We now have all sorts of loans: quick loan, instant loan, special loan, emergency loan, school fees loan, asset financing loan, business loan, working capital loan, housing loan, makeover loan, agriculture loan, kwanjula (wedding) loan, bridging finance loan (extended to those who want to kick-start a Ponzi scheme), discounting loan, insurance premium finance loan, and so many other forms of loans.
Financial laws protect lenders, not borrowers
There is a systemic pattern where the promoters of financial inclusion perhaps do not want people – they are purportedly “helping” to access credit – to get out of debt. In pursuit of sustained profitability lenders are keeping their borrowers in perpetual debt using subtle and unethical ways.
Although the current highly decentralised credit system hStart slideshowas enabled people – poor and non-poor; men and women; old and youth – to access capital and improve their lives, it lacks ethical and moral dictates of the conventional credit system. In yester years, lenders were concerned with the socio-economic impacts of their loans.
The current system goes to the lowest stratum of society to extract the little that the poor possess, no matter the means – microcredit, mobile lending or any other financial technology (FinTech). As long as there is evidence of some money going to the poor, the lenders will go for it.
If they learn that an elderly woman is receiving some monthly allowance (such as the Social Assistance Grants for Empowerment – SAGE), they start to lure her to borrow. If a young man shows signs of prospering in organic farming, they target him with crop finance he probably doesn’t need. Although the promoters of financial inclusion love to highlight the few success stories of their programs, loads of the poor who attempt to borrow get their fingers burnt.
This is the crisis that we have ignored. The current system has failed to protect the poor, and in a world of do-eat-dog this is not surprising. The financial laws were designed to protect and benefit the lender and not the borrower. Even where a semblance of consumer protection policies and laws have been enacted, their enforcement is absent.
Financial service providers (formal or informal) capitalise on the financial illiteracy and people’s gullibility to fleece them. They hide information or make partial disclosure of information to borrowers to hide unfair contract terms from them.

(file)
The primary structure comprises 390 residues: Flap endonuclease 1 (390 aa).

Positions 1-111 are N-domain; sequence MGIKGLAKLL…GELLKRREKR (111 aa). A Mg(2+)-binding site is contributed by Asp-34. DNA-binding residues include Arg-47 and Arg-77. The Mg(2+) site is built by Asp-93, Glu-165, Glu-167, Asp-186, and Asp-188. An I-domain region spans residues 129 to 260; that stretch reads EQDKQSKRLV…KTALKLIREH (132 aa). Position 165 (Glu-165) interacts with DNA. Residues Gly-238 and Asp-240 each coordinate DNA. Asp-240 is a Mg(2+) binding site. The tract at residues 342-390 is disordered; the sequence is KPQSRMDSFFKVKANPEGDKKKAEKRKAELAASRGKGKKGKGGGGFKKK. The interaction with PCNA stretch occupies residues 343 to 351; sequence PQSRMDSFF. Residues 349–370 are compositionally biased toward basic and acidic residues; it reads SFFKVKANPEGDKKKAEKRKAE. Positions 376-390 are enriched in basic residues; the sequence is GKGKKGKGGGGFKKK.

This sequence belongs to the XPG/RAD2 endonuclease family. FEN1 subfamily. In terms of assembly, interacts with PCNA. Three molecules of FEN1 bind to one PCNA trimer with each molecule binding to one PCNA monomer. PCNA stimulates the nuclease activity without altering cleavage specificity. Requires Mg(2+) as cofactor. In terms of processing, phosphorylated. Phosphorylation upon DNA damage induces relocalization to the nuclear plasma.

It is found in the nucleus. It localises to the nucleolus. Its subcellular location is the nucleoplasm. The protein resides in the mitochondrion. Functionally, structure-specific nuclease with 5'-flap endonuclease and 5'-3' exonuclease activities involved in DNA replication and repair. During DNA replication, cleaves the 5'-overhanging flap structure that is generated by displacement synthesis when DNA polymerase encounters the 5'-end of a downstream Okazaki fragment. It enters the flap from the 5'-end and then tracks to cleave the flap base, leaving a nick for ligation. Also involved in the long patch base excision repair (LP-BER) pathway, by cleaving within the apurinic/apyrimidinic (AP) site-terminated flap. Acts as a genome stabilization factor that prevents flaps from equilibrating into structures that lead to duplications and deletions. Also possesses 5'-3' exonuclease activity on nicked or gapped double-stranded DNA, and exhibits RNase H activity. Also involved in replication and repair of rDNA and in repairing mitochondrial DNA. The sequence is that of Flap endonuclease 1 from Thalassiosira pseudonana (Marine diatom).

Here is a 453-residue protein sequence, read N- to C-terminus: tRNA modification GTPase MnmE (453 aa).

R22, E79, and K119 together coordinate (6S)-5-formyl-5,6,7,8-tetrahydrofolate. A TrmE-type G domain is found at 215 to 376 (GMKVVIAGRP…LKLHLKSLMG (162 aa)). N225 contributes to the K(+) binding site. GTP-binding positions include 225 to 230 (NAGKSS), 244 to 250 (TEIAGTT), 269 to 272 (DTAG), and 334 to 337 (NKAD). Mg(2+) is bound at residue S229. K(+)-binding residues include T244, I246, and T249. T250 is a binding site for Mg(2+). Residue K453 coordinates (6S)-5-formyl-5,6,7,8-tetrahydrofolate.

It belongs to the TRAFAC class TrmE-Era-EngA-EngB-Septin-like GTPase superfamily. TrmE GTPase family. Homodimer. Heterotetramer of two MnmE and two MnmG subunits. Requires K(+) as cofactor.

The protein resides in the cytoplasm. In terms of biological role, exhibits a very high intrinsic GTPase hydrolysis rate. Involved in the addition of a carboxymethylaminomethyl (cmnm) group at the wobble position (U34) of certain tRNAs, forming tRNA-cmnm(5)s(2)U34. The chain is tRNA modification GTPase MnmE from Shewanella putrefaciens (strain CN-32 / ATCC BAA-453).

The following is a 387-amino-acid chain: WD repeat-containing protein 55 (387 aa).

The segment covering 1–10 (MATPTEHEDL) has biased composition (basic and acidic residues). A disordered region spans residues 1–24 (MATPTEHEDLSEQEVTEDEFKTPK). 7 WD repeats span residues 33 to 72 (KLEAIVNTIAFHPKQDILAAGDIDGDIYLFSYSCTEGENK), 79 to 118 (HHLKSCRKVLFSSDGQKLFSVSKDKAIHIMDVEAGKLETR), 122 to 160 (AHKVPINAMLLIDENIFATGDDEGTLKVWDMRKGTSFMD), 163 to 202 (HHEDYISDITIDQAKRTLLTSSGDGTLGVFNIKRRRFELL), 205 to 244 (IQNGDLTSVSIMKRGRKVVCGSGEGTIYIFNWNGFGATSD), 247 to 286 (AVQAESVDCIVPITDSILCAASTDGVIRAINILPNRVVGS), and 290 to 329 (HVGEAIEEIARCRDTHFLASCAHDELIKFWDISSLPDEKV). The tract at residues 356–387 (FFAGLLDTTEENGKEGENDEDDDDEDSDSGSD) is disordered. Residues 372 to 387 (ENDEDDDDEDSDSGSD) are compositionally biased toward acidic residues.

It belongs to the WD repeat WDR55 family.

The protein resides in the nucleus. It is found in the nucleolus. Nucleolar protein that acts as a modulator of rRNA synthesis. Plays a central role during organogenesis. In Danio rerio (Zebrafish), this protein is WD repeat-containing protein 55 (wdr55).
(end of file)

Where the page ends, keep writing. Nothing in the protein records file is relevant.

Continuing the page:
Borrowing to buy things Gov’t should provide
We are busy celebrating and hyping the increasing availability of credit at household level. Yet it is being fueled by a global phenomenon of financialisation where private capital is seeking to reproduce itself without value creation. In effect this has increased both private and public debts where vulnerable groups face a disproportionate burden of paying back.
These are some of the abusive lending practices in the context of inadequate social protection we were discussing in Nairobi. We were hosted by the Open Society Initiative for Eastern Africa (OSIEA) to have a candid conversation on these issues.
It is abusive lending when people borrow to buy things that government is supposed to provide or ensure that they are provided by the private sector at subsidised/regulated prices. We are talking about public services such as basic healthcare and education, public transport, water and other utilities.
During the FinScope survey last year, Uganda were asked to mention how they finance expenses. The majority (42% or 7.8 million) of them said they borrow to cover the expenses. What are these expenses? Paying school fees for their children and the accompanying opportunity costs, closely followed by medical expenses, rent and utilities (such as electricity, water and energy).
Shoving money down our throats
The neoliberals told governments in Africa that they should leave public and merit goods such as health and education to market forces. People pay millions to deliver babies (by cesarean); pay millions to have the baby, when she turns 4, to attend kindergarten; pay market prices to see a Pediatrician when the baby gets a viral infection; pay millions see them through school; pay millions to rent an apartment to rear the kids; pay full-cost-recovery market prices for electricity, gas and water.
These are the expenses that are forcing people to accumulate private debt at a rate faster than the national debt we love to comment about. Yet the states are expecting the same highly indebted poor individuals to pay for the national debt as well.
There is also a real crisis we must deal with. Financial institutions are setting up people to borrow but make sure they fail to pay back such that they (the lenders) can take the usually more valuable collateral (economists call it predatory lending), or that the borrowers get tied in perpetual debt so they pay the lenders interest forever. All these are happening when the state and its appointed regulators are looking on.
One for the road; who told the world that everyone needs to borrow? Nearly 4 of 5 people from the financial sector that I meet, come to me with one intention: to lure me into borrowing. Why is the neoliberal system so determined to shove money we don’t need down our throats? And it has convinced us to think we need the money! Next week I will tell you what we need to do.